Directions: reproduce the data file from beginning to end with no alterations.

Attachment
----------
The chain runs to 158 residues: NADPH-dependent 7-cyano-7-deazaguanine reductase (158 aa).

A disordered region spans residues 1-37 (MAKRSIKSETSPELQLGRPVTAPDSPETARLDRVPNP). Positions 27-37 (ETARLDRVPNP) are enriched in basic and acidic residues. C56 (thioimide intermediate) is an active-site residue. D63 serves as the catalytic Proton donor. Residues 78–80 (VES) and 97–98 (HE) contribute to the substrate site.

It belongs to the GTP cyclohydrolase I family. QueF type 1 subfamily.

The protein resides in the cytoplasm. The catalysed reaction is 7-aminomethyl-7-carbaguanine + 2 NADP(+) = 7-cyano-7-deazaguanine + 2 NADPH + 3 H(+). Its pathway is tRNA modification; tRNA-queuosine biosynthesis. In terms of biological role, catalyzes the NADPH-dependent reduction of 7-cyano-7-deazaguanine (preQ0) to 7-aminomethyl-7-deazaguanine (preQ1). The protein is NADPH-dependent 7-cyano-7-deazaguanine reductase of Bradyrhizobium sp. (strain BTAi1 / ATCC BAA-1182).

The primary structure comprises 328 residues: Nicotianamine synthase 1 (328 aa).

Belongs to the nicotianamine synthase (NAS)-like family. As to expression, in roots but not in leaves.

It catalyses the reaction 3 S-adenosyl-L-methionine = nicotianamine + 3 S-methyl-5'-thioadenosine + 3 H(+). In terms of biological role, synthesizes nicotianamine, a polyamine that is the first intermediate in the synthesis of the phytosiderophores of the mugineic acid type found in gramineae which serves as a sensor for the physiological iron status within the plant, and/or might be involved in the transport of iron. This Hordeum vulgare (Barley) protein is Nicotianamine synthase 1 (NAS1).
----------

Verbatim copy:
The chain runs to 158 residues: NADPH-dependent 7-cyano-7-deazaguanine reductase (158 aa).

A disordered region spans residues 1-37 (MAKRSIKSETSPELQLGRPVTAPDSPETARLDRVPNP). Positions 27-37 (ETARLDRVPNP) are enriched in basic and acidic residues. C56 (thioimide intermediate) is an active-site residue. D63 serves as the catalytic Proton donor. Residues 78–80 (VES) and 97–98 (HE) contribute to the substrate site.

It belongs to the GTP cyclohydrolase I family. QueF type 1 subfamily.

The protein resides in the cytoplasm. The catalysed reaction is 7-aminomethyl-7-carbaguanine + 2 NADP(+) = 7-cyano-7-deazaguanine + 2 NADPH + 3 H(+). Its pathway is tRNA modification; tRNA-queuosine biosynthesis. In terms of biological role, catalyzes the NADPH-dependent reduction of 7-cyano-7-deazaguanine (preQ0) to 7-aminomethyl-7-deazaguanine (preQ1). The protein is NADPH-dependent 7-cyano-7-deazaguanine reductase of Bradyrhizobium sp. (strain BTAi1 / ATCC BAA-1182).

The primary structure comprises 328 residues: Nicotianamine synthase 1 (328 aa).

Belongs to the nicotianamine synthase (NAS)-like family. As to expression, in roots but not in leaves.

It catalyses the reaction 3 S-adenosyl-L-methionine = nicotianamine + 3 S-methyl-5'-thioadenosine + 3 H(+). In terms of biological role, synthesizes nicotianamine, a polyamine that is the first intermediate in the synthesis of the phytosiderophores of the mugineic acid type found in gramineae which serves as a sensor for the physiological iron status within the plant, and/or might be involved in the transport of iron. This Hordeum vulgare (Barley) protein is Nicotianamine synthase 1 (NAS1).